- Created on July 17, 2012
COLUMBUS, Ga. — A part of space exploration history is about to make Columbus its home. A main engine nozzle from the space shuttle arrives Friday at Columbus State University’s Coca-Cola Space Science Center in preparation to become part of a permanent display at the center in Uptown Columbus.
To celebrate the arrival of the $15 million artifact, two free public ceremonies will take place as the nozzle travels by trailer Friday morning from NASA's Marshall Space Flight Center in Huntsville, Ala., to Columbus. The public can check out the nozzle at:
- Phenix City Intermediate School, 2401 South Railroad St., Phenix City, Ala., during a 6:30 p.m. nozzle arrival, ceremony and photo opportunities.
- Coca-Cola Space Science Center, 701 Front Ave., Columbus, for outdoor entertainment and refreshments at 7 p.m., followed by a 7:45 p.m. nozzle arrival, ceremony and photo opportunities.
That the nozzle — designated as an artifact for CSU’s Coca-Cola Space Science Center — reaches Columbus on July 20 is not by accident. It was scheduled then to coincide with the 43rd anniversary of man’s first walk on the moon.
“Just as Apollo 11 marked the beginning of a new era of exploration, Friday’s NASA artifact transfer marks an important paradigm shift for the space science center,” said Mary Johnson, the center's assistant director. “With the arrival of these historical additions to the center, the center’s tourism value, the impact within the Columbus community, throughout the region and state, will be significantly enhanced, as will the center’s ability to continue to provide innovative and unique opportunities for inquiry-based STEM (science, technology, engineering, and math) education.”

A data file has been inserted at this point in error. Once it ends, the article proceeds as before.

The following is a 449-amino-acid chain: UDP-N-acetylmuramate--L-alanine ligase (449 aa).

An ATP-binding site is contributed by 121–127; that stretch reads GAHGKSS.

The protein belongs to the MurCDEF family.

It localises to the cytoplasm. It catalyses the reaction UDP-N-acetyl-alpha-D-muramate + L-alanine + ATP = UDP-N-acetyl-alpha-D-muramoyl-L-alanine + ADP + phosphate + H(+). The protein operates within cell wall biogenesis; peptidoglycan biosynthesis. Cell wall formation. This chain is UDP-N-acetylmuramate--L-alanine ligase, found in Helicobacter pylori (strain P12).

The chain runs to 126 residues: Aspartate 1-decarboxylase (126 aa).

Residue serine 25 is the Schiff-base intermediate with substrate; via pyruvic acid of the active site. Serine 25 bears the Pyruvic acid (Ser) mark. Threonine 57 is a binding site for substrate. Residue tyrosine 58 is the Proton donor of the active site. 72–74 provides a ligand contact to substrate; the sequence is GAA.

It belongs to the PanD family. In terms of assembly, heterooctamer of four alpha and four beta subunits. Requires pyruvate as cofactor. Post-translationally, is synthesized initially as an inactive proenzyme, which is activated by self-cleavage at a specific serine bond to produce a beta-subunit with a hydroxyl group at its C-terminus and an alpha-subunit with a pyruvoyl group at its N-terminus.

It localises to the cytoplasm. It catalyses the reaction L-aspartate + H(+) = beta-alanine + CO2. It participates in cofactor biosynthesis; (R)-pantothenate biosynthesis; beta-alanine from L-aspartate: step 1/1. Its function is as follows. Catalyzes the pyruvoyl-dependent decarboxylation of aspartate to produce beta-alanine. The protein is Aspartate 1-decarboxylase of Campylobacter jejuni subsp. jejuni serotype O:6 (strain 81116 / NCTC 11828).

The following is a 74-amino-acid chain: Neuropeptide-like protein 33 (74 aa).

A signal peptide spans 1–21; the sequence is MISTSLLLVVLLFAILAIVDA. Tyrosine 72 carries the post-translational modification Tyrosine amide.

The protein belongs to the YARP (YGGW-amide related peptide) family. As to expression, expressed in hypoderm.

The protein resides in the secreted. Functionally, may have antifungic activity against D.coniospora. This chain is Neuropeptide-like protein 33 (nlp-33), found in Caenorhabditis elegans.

The nozzle that the center will exhibit has flown to space nine times and on all four shuttles in service during its lifetime – Atlantis (three times), Discovery (twice), Endeavour (once) and Columbia (three times). It was involved in 39 total engine starts — 24 for development and testing, three for engine certification and 12 actual launch-pad firings, including a flight readiness firing before Endeavour's maiden voyage and two launch-pad aborts.
The overall engine burn time on the nozzle is more than five hours and 16 minutes, a “truly phenomenal statistic considering it only takes the shuttle about eight minutes to get to space,” said Shawn Cruzen, director of the Coca-Cola Space Science Center and a CSU professor of astronomy.
The nozzle is the largest of the Coca-Cola Space Science Center’s nearly $20 million in artifacts it will receive from NASA.
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